Alan Ranger Photography
rock formation 21

Blog

Alan Ranger Blog listing- photography tips, news, student photos, reports, newsletters and photography offers

Blog

Blog posts from Alan Ranger Photography

I post blogs on a weekly basis covering photography tips and related news as well as photos made by my clients (read client feedback) on my photography workshops and photography courses.
 

Sign up for emailed automatic updates to ensure you don't miss any of my blog posts with special offers, recommended equipment advice and the latest news and events.


Why I shoot with a Sony

Sony

Sony

Where did it all start...

10 years ago (2004) I was fortunate enough to get the chance to travel in South America.  Not armed with any camera or photographic knowledge I naively equipped myself with a little black box and tube with the word Sony stamped on it. 

The Sony DSC-V1 was the first camera I had owned that was not simple compact point and shoot.   An early edition to the bridge camera range on the market that promised so much, I naturally felt I couldn't really go wrong with this by my side.

Once home the result was nothing short of extreme disappointment – so like many people that walk this path I immediately blamed the camera and it’s miss-selling of functionality, features and simplicity to get the perfect shot every time I decided to press the shutter.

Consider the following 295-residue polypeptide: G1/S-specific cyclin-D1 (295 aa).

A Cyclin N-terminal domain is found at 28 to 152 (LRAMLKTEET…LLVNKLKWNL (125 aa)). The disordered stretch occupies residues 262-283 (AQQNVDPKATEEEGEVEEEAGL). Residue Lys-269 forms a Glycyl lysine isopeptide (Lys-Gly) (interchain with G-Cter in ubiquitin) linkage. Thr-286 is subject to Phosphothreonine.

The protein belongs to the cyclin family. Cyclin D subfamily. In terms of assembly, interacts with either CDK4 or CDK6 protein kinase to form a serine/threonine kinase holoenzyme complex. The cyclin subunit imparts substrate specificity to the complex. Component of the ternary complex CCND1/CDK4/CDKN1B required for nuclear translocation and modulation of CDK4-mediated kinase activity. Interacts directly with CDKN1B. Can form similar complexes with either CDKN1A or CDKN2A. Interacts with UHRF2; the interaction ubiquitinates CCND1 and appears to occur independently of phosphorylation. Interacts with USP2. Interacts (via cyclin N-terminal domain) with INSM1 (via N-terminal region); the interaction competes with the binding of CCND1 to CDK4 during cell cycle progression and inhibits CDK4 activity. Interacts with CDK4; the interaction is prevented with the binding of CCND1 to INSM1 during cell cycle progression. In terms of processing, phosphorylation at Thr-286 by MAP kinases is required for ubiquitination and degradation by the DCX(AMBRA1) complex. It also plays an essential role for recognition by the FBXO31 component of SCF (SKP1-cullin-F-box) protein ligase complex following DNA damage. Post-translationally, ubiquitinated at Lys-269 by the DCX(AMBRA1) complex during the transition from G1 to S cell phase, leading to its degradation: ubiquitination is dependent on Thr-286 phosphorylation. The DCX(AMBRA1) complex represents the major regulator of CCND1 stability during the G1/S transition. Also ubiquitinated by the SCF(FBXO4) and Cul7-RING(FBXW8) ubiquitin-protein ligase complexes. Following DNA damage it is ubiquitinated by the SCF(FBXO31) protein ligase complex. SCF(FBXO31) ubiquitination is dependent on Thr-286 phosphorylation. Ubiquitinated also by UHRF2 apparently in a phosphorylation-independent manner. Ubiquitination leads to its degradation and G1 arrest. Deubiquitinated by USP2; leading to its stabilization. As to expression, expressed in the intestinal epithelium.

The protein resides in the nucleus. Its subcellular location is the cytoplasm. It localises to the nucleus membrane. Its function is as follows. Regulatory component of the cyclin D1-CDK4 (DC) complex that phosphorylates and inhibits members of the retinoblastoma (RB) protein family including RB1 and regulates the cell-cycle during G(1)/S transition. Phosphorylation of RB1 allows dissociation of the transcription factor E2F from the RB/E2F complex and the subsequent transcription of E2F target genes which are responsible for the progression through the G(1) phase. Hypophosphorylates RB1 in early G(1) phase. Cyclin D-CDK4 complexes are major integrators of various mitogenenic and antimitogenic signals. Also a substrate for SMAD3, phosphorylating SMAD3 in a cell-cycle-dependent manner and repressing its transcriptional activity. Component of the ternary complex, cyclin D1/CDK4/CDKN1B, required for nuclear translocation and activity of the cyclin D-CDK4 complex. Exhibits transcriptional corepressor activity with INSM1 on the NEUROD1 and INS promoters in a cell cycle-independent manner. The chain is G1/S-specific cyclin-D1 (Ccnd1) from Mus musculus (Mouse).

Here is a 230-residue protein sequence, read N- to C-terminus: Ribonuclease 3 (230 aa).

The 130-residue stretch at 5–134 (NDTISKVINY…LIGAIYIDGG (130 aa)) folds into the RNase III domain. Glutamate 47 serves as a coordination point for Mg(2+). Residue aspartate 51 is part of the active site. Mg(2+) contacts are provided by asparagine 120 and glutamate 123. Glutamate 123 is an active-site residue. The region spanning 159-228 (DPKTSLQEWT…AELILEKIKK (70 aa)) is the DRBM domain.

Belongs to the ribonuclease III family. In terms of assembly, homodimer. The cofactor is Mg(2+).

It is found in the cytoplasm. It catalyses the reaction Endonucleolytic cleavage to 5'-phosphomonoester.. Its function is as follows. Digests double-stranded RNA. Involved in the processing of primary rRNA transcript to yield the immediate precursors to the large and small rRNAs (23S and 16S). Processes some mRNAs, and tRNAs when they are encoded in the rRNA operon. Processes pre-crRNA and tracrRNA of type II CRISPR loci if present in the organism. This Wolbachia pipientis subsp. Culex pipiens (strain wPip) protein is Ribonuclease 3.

As this classic wrinkly older person shows the focus and details were good enough but my eye for composition and narrative was clearly not as good.

The classic south american wrinkly person shot

The classic south american wrinkly person shot

After some period of reflection and better understanding, not to mention a wave of realisation, I embarked on a photographic journey of discovery and education.  I soon discovered that the camera was not the thing that was at fault or even what I thought it was - it was me who needed to learn the art of taking a good photograph that reflected the emotion, connection and story behind the picture and use the camera as a tool to capture the raw ingredients that gave me the flavour I was after.

So my next step was to teach myself every aspect of photography I could get my hands on, from camera, to composition, to light to subject matter and anything I could use to help me express what I wanted in a photograph.  This was by no means an quick or easy journey and I still consider myself, 10 years on, a student of photography trying to evolve and develop a vision and purpose, but am happy that I can now pass on this experience to beginners and others who chose to come to me for help and development.

Gear is good but knowledge and creativity are essential

Gear is good but knowledge and creativity are essential

Since then I have stuck with Sony, not out of some misguided loyalty or knowledge of some amazing feature over its competitors, but simply because it’s a system that I am familiar with, have invested in and importantly trust.   Ultimately photographers take pictures not cameras and with this in mind I have always felt that whatever system and brand you invest in, you need to feel comfortable and confident with the tool in your hands – for me it really is that simple.